Asian-Americans are mistaken for who they actually are.
Even though Asian-Americans are seen in the media once in a while, Asian-Americans need to be represented more frequently in ways that are actually true. Countless Asian-Americans students do not perform so well in school, especially with the pressure of the model minority myth and the pressure of an Easterner’s parent. ‘Homing in on the Asian character’ should be much more valued than believing falsely advertised films, videos, and other propaganda about the Eastern traditions and lifestyle. (Chung 1) In ancient times, Westerner’s perception of Easterners, later shaped and sculpted how Asian-Americans were portrayed and treated. As time goes on, we must be viewed as who we truly are, though there is a ‘lack of diversity onscreen’, as Chung has stated, in the article ‘John Cho, Sulu of ‘Star Trek Beyond’’ to fully portray who we actually are. (Chung 1)
Clearly, this film was based on an Asian ethnicity but once the ‘real’ movie came out, the Asian actors were replaced with American actors, in other words, white-washing.
The stereotypes of Asian students that are smart and are always over-achievers is merely a myth and can negatively affect other students who aren’t performing as the stereotypes claim. As Geeta Gandbhir and Michele Stephenson, in the New York time article, ‘A Conversation With Asian-Americans on Race’, mention, Stereotypes unfairly confine them — particularly the one that brands them a ‘model minority’. For those students who aren’t great at academia, unrealistic standards are set, and there’s a sense of pressure to do better; otherwise they’re deemed as dumb. Also, with this type of pressure on students who are still young, it can affect them extremely negatively and cause them to be mentally damaged.
CHINKS. NERDS. FOBS.
Along with the model minority myth, Asians are viewed as submissive, exotic, and even chinks, which are huge misconceptions. As Katie stated in the article, Snapchat Finds Itself on the Wrong Side of a Racial Lens. Again.; terms such as slanted eyes are thrown constantly at Asian-Americans when in fact there are countless different eye shapes that inhabit the Eastern culture such as hooded lid, wide set eyes, and even protruding eyes. It’s important to not categorize Asians by these terms because it puts an unrealistic image into other people’s minds. This misconception causes people to treat Asians unfairly. In the Asian-American community, there are countless types of people and to category every single Asian into one standard is dehumanizing; therefore, more representation in mass media can help open people’s perspectives.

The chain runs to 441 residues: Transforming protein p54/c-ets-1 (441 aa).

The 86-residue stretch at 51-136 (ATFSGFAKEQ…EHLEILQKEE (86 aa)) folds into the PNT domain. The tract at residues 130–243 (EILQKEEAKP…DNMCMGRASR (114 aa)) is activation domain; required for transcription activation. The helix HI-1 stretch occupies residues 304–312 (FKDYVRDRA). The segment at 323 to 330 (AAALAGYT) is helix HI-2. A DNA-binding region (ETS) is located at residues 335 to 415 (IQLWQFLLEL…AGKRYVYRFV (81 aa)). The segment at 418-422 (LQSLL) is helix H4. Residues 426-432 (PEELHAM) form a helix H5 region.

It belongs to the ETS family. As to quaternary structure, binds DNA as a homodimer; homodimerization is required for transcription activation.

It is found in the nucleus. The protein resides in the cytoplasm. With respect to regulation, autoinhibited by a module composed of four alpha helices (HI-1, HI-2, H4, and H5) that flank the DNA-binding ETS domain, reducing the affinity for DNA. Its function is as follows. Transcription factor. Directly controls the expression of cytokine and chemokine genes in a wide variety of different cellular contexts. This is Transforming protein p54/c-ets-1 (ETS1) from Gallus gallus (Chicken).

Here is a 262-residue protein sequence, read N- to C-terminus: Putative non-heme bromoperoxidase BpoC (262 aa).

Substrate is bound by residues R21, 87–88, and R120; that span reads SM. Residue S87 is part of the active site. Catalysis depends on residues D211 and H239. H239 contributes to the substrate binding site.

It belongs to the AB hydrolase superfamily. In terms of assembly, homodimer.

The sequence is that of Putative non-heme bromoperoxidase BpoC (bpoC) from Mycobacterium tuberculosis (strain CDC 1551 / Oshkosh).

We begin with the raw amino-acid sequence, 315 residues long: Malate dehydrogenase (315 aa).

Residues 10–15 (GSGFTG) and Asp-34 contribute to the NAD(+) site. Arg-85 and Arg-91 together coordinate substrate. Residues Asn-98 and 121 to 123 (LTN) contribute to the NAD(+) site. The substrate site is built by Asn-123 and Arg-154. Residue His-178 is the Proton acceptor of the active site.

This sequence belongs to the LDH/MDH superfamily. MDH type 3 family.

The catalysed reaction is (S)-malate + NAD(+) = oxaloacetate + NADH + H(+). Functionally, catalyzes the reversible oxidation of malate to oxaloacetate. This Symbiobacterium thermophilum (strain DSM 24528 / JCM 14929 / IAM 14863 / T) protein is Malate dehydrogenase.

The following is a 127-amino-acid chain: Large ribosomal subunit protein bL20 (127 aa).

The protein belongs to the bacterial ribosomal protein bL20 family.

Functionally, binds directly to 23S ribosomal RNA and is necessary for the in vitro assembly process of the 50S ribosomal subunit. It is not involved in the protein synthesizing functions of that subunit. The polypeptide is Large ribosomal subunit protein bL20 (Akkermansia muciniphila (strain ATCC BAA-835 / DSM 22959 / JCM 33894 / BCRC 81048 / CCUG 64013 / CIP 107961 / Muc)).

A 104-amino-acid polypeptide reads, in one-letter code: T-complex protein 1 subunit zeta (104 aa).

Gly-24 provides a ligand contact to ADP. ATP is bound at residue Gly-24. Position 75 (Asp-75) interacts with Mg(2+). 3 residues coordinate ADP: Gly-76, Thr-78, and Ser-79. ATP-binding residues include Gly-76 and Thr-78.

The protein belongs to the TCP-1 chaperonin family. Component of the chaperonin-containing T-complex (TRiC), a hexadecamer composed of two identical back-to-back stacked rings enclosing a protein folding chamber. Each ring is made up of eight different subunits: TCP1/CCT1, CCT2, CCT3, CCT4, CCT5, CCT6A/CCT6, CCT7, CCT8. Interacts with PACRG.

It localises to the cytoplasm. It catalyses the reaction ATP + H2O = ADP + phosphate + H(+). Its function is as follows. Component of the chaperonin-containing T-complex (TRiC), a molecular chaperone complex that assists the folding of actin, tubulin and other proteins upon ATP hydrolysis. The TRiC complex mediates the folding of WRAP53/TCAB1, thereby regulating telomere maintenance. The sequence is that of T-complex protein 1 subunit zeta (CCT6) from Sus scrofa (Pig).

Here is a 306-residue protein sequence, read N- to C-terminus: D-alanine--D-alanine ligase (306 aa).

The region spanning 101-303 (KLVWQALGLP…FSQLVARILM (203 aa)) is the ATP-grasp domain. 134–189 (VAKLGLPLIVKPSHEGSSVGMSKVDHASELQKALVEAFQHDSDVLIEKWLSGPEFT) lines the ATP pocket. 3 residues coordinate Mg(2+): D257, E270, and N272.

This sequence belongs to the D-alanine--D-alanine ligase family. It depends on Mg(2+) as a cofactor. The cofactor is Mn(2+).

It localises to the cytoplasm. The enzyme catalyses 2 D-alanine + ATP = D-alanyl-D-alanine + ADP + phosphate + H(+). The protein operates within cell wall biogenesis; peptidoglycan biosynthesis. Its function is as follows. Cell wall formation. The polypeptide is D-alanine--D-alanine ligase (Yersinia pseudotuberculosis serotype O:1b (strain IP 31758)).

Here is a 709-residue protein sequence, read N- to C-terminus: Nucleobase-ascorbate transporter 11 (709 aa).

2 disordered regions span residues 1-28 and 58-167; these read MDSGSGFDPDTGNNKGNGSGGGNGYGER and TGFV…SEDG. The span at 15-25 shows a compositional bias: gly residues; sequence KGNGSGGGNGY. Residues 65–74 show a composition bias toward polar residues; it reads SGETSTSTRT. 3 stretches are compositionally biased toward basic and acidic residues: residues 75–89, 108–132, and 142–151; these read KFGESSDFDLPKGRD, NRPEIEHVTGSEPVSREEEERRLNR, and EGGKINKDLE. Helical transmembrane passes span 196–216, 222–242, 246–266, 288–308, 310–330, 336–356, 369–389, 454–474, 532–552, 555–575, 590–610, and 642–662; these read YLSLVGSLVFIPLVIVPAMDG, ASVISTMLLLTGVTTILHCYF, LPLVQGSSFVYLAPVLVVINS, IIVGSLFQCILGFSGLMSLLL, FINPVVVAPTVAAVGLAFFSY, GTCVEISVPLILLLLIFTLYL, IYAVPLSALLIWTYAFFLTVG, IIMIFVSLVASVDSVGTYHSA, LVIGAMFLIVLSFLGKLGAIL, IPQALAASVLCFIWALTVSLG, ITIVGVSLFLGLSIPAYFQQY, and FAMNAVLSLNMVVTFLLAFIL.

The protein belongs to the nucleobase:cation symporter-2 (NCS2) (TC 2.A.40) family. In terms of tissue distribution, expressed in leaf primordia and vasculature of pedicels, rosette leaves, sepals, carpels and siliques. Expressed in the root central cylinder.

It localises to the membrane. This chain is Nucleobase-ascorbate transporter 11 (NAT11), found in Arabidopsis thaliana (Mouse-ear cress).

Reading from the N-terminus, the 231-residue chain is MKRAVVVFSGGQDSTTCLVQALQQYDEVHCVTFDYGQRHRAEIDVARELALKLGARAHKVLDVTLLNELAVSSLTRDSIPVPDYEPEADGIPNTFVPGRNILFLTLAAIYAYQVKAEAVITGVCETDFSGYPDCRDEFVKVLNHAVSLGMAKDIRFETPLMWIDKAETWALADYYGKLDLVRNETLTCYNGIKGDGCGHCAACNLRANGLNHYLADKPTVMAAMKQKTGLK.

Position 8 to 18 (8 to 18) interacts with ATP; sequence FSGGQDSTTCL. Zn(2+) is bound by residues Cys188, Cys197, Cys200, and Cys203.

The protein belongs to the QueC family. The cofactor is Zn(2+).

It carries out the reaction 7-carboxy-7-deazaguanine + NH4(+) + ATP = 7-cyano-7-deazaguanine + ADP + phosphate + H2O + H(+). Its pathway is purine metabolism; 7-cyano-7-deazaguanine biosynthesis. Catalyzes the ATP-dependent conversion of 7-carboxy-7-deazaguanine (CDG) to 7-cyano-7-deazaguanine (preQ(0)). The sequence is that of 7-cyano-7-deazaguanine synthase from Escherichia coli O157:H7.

Additionally, being labeled so falsely puts pressure on future generations to behave a certain way which can limit one’s creativity; therefore, there should be more positive representations of Asian-Americans in mass media. With more influence from the Asian community, it’ll help the younger generation explore the wider range of diversity which can help them determine how they want to live their lives instead of forcing to fit into the norm of regular Americans. Putting all the different types of Asians into one section singles out all those who are different and unique, which can suppress their creativity for standing out. More representation can help young people to realize that it’s fine to be out of the norm.
Misconceptions of the Asian-American community, causes distortion; therefore we need more representations of the Asian-American culture and heritage among the media to broadcast how we truly are instead of listening to false accusations about the community. With more promotion of how the Asian community is, it’ll relieve the stress from the model minority myth and lessen the negative labels that are attached to the community. Lastly, with all these unnecessary labels and pressure, it’ll definitely limit one’s growth and creativity. If we were to have more representations of Asian-Americans in the mass media, it’ll benefit the younger generations with all the different types of role models that they can look up to.
I absolutely feel that there is a lack of diversity in films and movies. With more representations from the Asian-American community, it’ll demonstrate how Asians actually are instead of showing that we’re nerds and geeky.
Chung, Nicole. “John Cho, Sulu of ‘Star Trek Beyond,’ The New York Times. 23 July 2016,
Accessed 17 Sept 2016.
Gandbhia, Geeta, and Michele Stephenson. “A Conversation With Asian-Americans on Race.” The New York Times. 5 Apr 2016,
Accessed 17 Sept 2016.
Rogers, Katie. “Snapchat Finds Itself on the Wrong Side of a Racial Lens. Again.” The New York Times. 14 Aug 2016,
Accessed 17 Sept 2016.